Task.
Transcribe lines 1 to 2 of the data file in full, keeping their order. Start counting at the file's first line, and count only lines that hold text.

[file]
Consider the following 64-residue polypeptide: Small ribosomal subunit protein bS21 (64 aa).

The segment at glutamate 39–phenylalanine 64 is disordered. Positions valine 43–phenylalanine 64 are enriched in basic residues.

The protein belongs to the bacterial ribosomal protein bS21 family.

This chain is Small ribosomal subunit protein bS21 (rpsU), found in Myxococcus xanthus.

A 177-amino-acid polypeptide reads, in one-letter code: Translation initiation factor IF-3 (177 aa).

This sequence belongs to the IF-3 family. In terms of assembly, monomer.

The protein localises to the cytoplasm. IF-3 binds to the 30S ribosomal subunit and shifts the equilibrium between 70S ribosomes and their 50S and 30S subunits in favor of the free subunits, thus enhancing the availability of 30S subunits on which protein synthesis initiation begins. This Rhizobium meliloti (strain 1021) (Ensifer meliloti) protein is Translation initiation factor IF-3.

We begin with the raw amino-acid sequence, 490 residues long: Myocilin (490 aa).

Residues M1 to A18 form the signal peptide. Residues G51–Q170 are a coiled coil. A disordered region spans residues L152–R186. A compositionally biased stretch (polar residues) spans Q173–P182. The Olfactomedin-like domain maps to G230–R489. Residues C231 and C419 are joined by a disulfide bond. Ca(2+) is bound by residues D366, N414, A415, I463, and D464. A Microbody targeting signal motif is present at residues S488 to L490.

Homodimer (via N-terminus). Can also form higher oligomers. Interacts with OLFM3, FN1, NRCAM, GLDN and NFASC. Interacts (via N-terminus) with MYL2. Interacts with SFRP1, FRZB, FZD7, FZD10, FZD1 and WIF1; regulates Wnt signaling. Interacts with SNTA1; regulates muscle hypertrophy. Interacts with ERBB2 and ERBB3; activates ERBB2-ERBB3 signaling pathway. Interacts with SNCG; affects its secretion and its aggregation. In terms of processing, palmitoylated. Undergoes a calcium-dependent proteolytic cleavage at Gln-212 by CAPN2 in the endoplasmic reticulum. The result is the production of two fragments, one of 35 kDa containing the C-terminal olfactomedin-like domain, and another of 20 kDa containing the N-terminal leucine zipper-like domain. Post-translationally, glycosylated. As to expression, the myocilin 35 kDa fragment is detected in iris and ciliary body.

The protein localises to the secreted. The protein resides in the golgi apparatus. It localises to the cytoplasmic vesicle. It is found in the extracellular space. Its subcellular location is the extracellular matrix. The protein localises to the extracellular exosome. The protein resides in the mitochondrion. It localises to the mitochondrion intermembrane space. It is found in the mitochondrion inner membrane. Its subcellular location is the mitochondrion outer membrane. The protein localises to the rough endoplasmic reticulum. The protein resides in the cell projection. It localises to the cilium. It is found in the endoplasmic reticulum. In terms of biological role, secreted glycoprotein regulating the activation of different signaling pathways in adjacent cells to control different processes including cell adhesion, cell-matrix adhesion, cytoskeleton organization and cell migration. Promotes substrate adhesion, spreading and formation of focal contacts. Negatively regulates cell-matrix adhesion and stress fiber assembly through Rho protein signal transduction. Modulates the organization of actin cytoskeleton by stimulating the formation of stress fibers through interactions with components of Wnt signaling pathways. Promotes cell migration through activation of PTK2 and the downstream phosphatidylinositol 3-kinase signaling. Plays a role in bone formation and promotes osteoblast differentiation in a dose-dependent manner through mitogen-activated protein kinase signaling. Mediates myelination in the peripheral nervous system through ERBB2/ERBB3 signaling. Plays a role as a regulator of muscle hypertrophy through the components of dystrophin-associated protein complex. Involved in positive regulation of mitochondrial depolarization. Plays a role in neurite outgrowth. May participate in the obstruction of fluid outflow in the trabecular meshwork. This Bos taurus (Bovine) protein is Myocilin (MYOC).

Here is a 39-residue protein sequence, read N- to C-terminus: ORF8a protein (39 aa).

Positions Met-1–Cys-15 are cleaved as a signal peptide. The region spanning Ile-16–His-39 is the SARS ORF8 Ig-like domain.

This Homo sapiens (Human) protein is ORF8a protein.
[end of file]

Consider the following 64-residue polypeptide: Small ribosomal subunit protein bS21 (64 aa).

The segment at glutamate 39–phenylalanine 64 is disordered. Positions valine 43–phenylalanine 64 are enriched in basic residues.